OP-EDS

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June 28, 2002

Larger Issues, by Tim Miller

Yesterday the College Board voted on whether to make major modifications to the SAT test. One of the proposed modifications was adding a written essay to the exam like the one in the current SAT II writing exam. Also proposed were more reading comprehension questions and more difficult math questions, up to what is considered "third-year high school math," according to CNN.com. Apparently a lot of people are excited about this, saying that it will better reflect high-school curricula, test skills needed in college, etc. Well, you can color me unimpressed.

As someone who has taken the SAT, numerous SAT II subject tests, and is preparing to take the GRE, I can say with some certainty that none of these proposed makeovers bring the SAT anywhere close to what it claims to be—namely a test of reasoning and indicator of collegiate performance. This is not to say that these changes or the SAT itself have no value—an argument which I think can be made, but which is not the point of this column—but rather that there is a fundamental level of dishonesty emanating from the Educational Testing Service and the College Board. These changes merely add additional window-dressing, without really addressing the fundamental problems inherent to this test and its mission.

Over the years, the SAT has been browbeaten by various people for being culturally or racially biased and subjected to many of the politically correct criticisms that are fashionable today. But that is not what I mean when I speak of the problem with the SAT. The problem is that it is a test of vocabulary and finding the little tricks the writers put into the questions. The current verbal sections (excluding the reading comprehension) are little more than exercises in remembering word meanings; the only part of them that required any actual reasoning to complete, the analogies—which at least require some logic to see a relationship between two words—would be axed under the current reform proposal. The aforementioned reading comprehension sections require no original thought or personal response to a piece of writing, just that the test taker figure out what the test writer wanted him or her to get out of it. This is fine if we want to test basic reading comprehension skills, but utterly pointless for any other purpose. Finally, the math section requires so little actual mathematical knowledge that the only way the test writers can stop even a reasonably gifted math student from scoring perfectly is to purposely make the question tricky and mislead the test taker. A small increase in the difficulty of some of the questions is not going to change that.

But some will still argue that the addition of an essay will at least make the test a little more relevant. Given the way the test operates, this is unlikely. Taking the essay portion of the SAT II writing test and moving it over to the SAT would be about the most pointless exercise ever devised. Based on my experience, the SAT II writing test essay was an exercise in writing complete sentences and making paragraph breaks in the right place. I took the writing test twice, submitting two essays that were very similar, the one difference being that I divided one into more paragraphs than the other (if I recall correctly, one was three paragraphs and the other five). The two essays received vastly different scores. The problem is that with so many essays to grade, the readers have no time to look carefully at each submission's structure and logic. This is no problem on, say, an AP exam essay, where it is necessary to see whether the test taker understands or recalls certain fundamental facts. But without such criteria on the SAT, it is ludicrous to think that overwhelmed essay readers will be able to divine reasoning ability or even the semblance of good style based on such quick reads.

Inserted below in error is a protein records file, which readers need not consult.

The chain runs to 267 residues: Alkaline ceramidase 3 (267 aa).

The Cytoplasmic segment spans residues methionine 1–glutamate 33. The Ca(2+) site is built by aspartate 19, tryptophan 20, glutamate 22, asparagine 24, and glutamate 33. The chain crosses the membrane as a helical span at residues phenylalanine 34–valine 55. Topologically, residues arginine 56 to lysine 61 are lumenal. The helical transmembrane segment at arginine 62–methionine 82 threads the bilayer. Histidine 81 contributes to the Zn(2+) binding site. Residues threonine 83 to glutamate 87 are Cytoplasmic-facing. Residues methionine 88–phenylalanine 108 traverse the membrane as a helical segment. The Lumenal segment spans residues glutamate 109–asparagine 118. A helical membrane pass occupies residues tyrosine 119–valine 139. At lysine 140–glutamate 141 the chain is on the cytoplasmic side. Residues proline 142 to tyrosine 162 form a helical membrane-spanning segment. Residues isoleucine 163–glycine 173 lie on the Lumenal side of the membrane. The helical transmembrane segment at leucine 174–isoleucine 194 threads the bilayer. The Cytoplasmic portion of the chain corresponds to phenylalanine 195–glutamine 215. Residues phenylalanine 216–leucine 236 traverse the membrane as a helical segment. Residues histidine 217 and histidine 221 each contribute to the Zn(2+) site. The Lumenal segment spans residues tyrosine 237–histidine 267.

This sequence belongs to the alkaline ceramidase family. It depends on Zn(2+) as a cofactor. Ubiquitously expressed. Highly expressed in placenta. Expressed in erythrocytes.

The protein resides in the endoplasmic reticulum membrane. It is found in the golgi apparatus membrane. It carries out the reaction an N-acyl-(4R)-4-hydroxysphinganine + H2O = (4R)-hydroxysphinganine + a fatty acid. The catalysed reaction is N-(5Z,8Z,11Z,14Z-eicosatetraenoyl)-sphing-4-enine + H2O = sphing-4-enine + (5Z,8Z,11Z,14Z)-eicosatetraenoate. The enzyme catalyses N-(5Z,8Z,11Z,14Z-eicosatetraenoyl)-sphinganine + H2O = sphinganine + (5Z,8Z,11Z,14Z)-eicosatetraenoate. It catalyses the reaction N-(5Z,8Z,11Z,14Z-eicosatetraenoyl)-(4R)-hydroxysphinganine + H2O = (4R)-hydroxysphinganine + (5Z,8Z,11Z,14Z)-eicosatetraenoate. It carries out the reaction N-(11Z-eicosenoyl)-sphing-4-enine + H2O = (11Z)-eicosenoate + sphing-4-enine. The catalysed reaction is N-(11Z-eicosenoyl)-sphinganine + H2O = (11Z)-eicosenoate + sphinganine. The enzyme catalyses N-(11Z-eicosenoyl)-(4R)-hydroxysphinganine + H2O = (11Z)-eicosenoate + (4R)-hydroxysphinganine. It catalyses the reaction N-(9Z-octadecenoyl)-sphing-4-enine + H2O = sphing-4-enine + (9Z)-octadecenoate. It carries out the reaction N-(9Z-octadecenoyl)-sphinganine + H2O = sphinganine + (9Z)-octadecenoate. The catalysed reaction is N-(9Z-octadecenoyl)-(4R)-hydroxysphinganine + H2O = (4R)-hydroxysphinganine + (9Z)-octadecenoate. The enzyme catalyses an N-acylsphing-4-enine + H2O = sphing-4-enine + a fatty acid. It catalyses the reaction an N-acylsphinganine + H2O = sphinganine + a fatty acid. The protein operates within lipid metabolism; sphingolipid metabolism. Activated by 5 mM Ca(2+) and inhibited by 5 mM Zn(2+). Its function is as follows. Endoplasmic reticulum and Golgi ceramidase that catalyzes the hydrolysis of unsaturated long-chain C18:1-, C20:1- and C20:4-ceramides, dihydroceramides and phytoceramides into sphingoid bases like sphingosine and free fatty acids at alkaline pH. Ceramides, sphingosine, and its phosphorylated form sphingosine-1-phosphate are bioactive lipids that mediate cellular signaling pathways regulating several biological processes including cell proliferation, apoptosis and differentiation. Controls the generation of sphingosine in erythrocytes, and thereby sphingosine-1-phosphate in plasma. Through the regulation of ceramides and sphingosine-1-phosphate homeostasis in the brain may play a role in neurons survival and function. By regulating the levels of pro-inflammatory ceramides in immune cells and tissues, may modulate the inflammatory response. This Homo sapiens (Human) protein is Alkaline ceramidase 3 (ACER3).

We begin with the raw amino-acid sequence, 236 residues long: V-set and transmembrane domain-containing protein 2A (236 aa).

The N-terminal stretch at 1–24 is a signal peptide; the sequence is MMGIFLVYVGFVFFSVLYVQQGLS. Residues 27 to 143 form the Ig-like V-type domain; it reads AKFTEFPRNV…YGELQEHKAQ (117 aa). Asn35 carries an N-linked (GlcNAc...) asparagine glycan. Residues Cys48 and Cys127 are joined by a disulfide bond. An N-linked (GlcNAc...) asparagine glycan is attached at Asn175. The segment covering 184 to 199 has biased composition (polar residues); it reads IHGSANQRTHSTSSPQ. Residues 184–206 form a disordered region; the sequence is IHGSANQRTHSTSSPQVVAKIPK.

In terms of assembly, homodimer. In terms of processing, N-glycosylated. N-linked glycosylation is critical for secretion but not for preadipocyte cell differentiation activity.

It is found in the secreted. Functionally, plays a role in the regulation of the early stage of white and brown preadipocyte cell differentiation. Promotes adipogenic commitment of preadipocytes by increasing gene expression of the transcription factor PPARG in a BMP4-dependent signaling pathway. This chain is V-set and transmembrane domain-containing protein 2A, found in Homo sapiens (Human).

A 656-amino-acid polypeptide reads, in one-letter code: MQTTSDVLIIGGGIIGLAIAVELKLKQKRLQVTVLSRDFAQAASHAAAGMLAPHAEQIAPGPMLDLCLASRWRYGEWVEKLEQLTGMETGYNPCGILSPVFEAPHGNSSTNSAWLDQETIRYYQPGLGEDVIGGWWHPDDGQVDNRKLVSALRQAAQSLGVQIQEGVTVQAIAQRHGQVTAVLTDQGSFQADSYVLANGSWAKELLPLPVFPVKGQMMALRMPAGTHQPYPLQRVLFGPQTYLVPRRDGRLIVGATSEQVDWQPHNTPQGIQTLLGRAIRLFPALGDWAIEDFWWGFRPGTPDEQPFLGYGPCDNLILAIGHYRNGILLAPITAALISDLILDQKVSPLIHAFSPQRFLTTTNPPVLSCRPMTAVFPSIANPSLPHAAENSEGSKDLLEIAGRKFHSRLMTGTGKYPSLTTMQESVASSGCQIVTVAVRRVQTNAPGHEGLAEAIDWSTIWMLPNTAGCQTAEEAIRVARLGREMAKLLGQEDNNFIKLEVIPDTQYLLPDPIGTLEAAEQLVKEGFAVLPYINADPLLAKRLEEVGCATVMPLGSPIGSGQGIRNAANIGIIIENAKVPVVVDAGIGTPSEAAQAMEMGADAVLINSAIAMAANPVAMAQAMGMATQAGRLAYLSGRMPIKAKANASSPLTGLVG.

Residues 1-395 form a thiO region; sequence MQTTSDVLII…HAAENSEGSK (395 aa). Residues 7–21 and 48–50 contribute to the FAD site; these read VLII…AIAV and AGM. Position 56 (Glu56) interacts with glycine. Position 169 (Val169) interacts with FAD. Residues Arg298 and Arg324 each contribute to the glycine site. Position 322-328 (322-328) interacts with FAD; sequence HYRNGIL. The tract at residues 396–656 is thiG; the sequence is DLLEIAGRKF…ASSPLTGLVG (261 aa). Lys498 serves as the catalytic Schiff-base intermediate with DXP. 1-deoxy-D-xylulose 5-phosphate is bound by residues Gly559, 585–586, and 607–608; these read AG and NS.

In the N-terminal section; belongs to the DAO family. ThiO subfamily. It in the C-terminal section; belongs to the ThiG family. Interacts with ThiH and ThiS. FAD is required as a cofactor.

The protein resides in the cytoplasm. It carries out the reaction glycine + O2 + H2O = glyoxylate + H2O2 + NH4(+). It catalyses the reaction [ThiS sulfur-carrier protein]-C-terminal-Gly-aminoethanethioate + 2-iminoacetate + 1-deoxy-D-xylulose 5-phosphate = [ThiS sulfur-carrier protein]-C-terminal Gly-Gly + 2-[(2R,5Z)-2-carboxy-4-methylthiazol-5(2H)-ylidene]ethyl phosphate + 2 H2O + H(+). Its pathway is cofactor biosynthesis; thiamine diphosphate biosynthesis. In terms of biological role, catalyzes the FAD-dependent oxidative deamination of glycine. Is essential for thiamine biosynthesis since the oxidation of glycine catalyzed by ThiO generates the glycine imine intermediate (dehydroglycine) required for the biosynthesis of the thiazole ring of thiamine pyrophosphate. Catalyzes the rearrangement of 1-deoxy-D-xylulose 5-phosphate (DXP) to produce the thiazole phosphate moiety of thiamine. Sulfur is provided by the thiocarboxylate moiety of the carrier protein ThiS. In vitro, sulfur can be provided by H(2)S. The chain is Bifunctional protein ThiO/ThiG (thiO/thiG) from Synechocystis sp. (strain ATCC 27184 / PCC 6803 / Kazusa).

I don't want to see writing, which, based on my experience, is a very individualized process, turned into yet another part of the dreaded SAT. People will be encouraged to write for the test in a manner that they perceive will get them the most points. To be sure, there is such a thing as good writing and bad writing, but I do not trust the ETS to arbitrate between them. Since college admissions committees are going to have to judge each candidate's writing themselves, why bother with the meddlesome middleman that is the ETS and its SAT? The writing test in no way adds to the test's supposed ability to test reasoning or logic.

Again, I do not want to imply that the SAT is wholly worthless. Ability to do well on the test is almost certainly a measure (albeit a somewhat imperfect one) of high school achievement and innate intelligence. But let's call a spade a spade here. The SAT no more tests for pure reasoning ability than it tests knowledge of eighteenth century Russian tsars. It tests vocabulary and basic mathematical ability, and this is useful. But it cannot measure achievement or potential. Let's recognize what standardized tests are, what they're good for, and when they try to claim to be something that they're not.